Chapter 6. Models – Foundations for Organizational Foresight

Statistical Surveys and Consulting

When possible, quantification of qualitative information, collected by surveys, will allow you to see if you can replicate your model in independent efforts, a key step to validation. In very data-driven organizations, quantitative approaches may be the only way to build a credible model. Bilal Ayyub’s Elicitation of Expert Opinions for Uncertainty and Risks (2001), is a primer on how to quantitatively aggregate expert opinions about the future in ways that minimize bias. Quantitative approaches help you discover where your expert pool is still ignorant (no better than random at predicting a system) and where it is consistently good at finding patterns. The former result can signal the need for more expert diversity, or expose shortcomings in your model categories or survey techniques.

image88Few foresight professionals today know how to use good statistics platforms like SPSS or SAS, and few clients ask for statistical studies or data-driven models as part of their foresight work, though most should. Given the increasing ease of online surveying, the most common place statistical approaches to foresight are used today are in market research surveys. The better market research platforms like Sawtooth and Marketsight do conjoint analysis, a way of determining what feature combinations of a product or service people value most, over other combinations. Fortunately these platforms get more affordable, powerful, and intuitive every year. Marketsight is just $95/year for academics.

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Cabrera & McDougall (2002)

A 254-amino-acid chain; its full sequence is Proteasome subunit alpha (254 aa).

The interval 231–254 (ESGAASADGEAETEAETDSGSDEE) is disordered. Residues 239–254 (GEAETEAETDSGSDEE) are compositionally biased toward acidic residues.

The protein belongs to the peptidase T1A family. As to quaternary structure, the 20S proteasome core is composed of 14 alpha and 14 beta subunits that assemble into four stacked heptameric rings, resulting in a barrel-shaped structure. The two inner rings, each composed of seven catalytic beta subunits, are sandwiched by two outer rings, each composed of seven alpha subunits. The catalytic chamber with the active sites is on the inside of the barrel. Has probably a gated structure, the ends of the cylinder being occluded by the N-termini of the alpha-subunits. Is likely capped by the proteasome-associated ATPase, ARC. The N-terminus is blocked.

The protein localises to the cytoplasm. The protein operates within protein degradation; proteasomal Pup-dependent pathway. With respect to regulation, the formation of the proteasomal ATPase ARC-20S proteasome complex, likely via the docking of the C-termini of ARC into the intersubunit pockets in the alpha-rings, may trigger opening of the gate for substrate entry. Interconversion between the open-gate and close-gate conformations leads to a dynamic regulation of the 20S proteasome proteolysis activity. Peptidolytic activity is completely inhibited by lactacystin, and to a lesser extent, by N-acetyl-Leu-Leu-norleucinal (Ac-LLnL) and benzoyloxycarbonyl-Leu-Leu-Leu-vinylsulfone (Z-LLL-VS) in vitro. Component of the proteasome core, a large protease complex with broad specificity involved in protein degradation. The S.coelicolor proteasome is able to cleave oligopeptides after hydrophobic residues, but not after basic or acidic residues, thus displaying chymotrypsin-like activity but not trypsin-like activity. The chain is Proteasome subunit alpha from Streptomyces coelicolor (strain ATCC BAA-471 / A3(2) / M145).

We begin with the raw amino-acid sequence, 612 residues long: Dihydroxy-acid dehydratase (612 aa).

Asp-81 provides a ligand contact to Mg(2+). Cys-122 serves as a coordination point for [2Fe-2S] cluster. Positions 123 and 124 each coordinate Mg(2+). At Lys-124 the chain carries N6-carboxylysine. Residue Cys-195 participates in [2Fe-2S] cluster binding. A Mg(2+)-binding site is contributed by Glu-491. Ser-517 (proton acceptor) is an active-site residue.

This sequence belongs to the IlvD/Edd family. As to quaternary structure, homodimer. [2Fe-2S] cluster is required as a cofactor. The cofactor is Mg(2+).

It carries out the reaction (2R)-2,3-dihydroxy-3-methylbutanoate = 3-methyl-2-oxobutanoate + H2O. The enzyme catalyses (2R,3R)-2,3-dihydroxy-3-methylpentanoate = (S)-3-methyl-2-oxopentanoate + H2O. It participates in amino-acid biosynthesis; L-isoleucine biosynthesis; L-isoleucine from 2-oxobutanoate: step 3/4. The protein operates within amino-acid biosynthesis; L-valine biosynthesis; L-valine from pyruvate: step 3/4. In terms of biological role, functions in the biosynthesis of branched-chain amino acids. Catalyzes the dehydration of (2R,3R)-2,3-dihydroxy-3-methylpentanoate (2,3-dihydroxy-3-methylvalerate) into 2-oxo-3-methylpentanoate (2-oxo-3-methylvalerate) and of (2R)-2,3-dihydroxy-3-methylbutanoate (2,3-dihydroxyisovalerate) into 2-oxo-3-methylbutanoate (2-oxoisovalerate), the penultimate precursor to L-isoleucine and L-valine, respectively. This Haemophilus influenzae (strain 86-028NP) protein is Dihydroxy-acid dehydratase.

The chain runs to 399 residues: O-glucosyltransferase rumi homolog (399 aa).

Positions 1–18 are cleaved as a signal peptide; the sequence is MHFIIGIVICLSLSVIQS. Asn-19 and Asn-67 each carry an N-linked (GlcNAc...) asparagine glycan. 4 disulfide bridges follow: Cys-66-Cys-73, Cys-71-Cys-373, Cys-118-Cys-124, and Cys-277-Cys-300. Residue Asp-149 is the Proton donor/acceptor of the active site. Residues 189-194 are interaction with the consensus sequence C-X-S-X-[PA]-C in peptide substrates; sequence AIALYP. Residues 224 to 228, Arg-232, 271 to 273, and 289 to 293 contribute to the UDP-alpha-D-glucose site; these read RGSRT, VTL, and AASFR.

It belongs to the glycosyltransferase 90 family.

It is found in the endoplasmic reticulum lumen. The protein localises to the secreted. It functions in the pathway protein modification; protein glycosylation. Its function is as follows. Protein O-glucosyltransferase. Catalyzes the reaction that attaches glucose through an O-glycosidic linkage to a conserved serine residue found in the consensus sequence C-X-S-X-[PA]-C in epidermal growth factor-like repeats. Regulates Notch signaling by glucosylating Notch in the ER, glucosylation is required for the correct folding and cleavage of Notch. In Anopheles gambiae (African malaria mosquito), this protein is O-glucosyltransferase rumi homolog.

Cabrera and McDougall’s Statistical Consulting (2002) is a practice primer with many case studies on using statistics in consulting work. Ruland’s Guide for the New Statistical Consultant (2014), also offers good practice tips. Andy Field’s Discovering Statistics Using SPSS (2013) is a good guide to both basic statistics and using SPSS, a powerful (but expensive) statistics platform. An introductory course not just in basic statistics, which is already required by all graduate programs, but on using statistics in foresight consulting should be a requirement in modern foresight graduate degrees. Two particularly good intro books are Naked Statistics (2014) and How to Lie with Statistics (1993) on statistical thinking, and OpenIntro Statistics (2012) on basic statistics, probability and regression. The latter is available at OpenIntro.org, a global group dedicated to providing very high quality textbooks free to everyone, disrupting the very-high-priced college textbook market. These are a great pair with free online Coursera courses on Data Analysis, Statistics, and R, the powerful open source data analysis program. In the meantime, in the absence of such courses in our programs, you can look at the books above and work with tutors online. Challenge yourself to get more quantitative in your next project. Start small, and have fun.

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